WSJ: iWatch due in Fall, Tim Cook actively looking to add fresh faces to Apple’s board

Apple October 2013 event (Tim Cook, Apple logo 001)

Tim Cook’s recasting of Apple is in full bloom as the CEO pushes executives to be more collaborative while broadening the firm’s legendary laser focus, as per a new report by The Wall Street Journal. The story also mentions that Cook is very much looking to add new directors to Apple’s eight-person board.

That’s hardly a surprise given that six board members are aged 63 or older. It’s also worth mentioning that Cook has inherited the board from Apple’s late co-founder Steve Jobs so these people may not be necessarily 100 percent loyal to Cook in the long run.

Moreover, people familiar with the Apple’s plans told WSJ that the firm will introduce its rumored iWatch with “advanced sensors to track a user’s fitness and health” alongside new iPhones in the Fall, matching up with previous reports…

Daisuke Wakabayashi, reporting for the Wall Street Journal:

According to people familiar with the company, Mr. Cook is actively seeking new directors to add to Apple’s eight-person board, known for its loyalty to Mr. Jobs. Six of the seven outside directors are aged 63 or older.

Four of them have served for more than a decade, including two who have been on the board since the late 1990s: former Intuit Corp Chief Executive Bill Campbell and J. Crew Group Inc. Chief Executive Millard S. “Mickey” Drexler.

And this on the iWatch project:

People familiar with the company’s plans say that Apple is working on a smart watch with advanced sensors to track a user’s fitness and health. Apple is expected to introduce the new device, as well as a larger iPhone, in the fall, these people said.

Employees interviewed for the article said that Cook’s Apple is a “kinder, gentler” workplace though some have expressed concerns that the frenetic pace of the Steve Jobs regime is giving way under Cook.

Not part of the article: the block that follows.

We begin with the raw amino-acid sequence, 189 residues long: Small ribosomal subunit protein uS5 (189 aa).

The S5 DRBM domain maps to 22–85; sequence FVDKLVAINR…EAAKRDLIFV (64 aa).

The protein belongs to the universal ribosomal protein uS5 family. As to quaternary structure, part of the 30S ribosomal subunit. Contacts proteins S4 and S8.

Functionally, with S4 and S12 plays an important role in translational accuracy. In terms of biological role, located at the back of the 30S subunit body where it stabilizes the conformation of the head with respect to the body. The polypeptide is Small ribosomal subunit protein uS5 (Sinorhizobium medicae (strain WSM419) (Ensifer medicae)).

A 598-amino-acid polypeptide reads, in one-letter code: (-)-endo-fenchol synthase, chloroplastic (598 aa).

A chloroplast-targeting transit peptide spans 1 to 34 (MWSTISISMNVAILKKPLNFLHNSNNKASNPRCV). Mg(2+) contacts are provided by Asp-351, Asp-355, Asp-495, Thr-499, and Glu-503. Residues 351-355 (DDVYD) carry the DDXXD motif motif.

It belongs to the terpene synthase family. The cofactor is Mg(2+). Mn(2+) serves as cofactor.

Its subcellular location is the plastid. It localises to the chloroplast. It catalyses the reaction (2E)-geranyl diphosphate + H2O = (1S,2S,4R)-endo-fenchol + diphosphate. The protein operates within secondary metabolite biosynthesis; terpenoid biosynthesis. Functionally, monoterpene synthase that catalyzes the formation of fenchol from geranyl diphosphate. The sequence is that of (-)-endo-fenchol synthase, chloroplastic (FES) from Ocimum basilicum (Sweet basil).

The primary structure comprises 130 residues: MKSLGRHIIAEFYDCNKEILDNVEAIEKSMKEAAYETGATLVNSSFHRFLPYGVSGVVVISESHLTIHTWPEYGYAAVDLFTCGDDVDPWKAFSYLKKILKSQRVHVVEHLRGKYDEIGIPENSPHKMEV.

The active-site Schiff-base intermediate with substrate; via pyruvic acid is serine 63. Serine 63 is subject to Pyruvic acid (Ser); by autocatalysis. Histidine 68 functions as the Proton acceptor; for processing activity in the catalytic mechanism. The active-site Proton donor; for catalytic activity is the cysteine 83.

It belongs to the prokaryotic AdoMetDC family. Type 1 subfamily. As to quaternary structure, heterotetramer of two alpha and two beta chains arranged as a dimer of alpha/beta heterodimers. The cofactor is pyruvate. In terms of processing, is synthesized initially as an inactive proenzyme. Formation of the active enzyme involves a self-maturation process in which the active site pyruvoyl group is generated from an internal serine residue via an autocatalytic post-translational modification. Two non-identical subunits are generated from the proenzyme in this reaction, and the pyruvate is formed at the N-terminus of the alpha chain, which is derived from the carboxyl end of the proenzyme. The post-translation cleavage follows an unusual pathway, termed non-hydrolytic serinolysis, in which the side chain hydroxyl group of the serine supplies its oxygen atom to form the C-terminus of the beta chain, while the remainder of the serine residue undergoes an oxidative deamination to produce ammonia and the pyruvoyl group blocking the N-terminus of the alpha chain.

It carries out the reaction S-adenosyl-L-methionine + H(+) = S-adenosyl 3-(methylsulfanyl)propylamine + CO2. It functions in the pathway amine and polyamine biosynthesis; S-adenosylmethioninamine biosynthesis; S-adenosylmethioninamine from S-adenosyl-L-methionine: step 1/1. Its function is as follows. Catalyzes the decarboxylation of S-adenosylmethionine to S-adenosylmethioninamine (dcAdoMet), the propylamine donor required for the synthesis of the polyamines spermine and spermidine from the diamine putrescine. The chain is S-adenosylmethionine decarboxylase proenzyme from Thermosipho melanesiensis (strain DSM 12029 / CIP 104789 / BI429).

“The only thing that Steve cared about was creating great products. The company, the employees were only there to facilitate that goal,” said a former employee. “Tim is much more worried about everything at the company.”

Some employees think Apple may be spreading itself too thin. “It was Steve’s job to say no,” one of these people said. “Tim is not as comfortable doing that.”

This comes to mind.

On the other hand, Apple is now a huge company and it can’t live off the iPhone and iPad forever so branching out in new directions is very much welcomed.

While Mr. Jobs pitted executives against each other, Mr. Cook is more of a consensus builder, these people said.

The approach has contributed to slower decision making at times, but it has also reduced the chaos that sometimes surrounded Mr. Jobs’ management style, they said.

Senior executives are more collegial and collaborative than under Mr. Jobs, said a person close to Apple.

News of Cook’s reported impending reshuffling of the Apple board arrives as Google’s co-founders Larry Page and Sergey Brin launch a public critique of Apple’s approach to product development.

Apple famously focuses on just a few projects at any given time, but Google’s Page didn’t mince words opining in a fireside chat with venture capitalist Vinod Khosla that it sounds “stupid if you have this big company and you can only do, like, five things.”

During his time as the CEO of Apple, Cook gave Disney CEO Bob Iger a seat on the board and promoted Art Levinson to non-executive Chairman of the Board.

Tim Campbell, also know as The Coach, is especially interesting. The 73-year-old was a close confidant of Jobs and according to his profile page at Intuit, still actively advises a number of Silicon Valley giants.

Elected Chairman of the Board of Trustees at Columbia in 2005, Campbell is worth an estimated $200 million.

Interestingly enough, Campbell in an April 2013 interview with Bloomberg Businessweek alluded at wearables being Apple’s next big thing, teasing customers should expect to see “a lot of things going on with the application of technology to really intimate things.”

He was also quoted in a March article by The Wall Street Journal as telling some people on the original iPhone project that the Apple smartphone would be better than the Mac.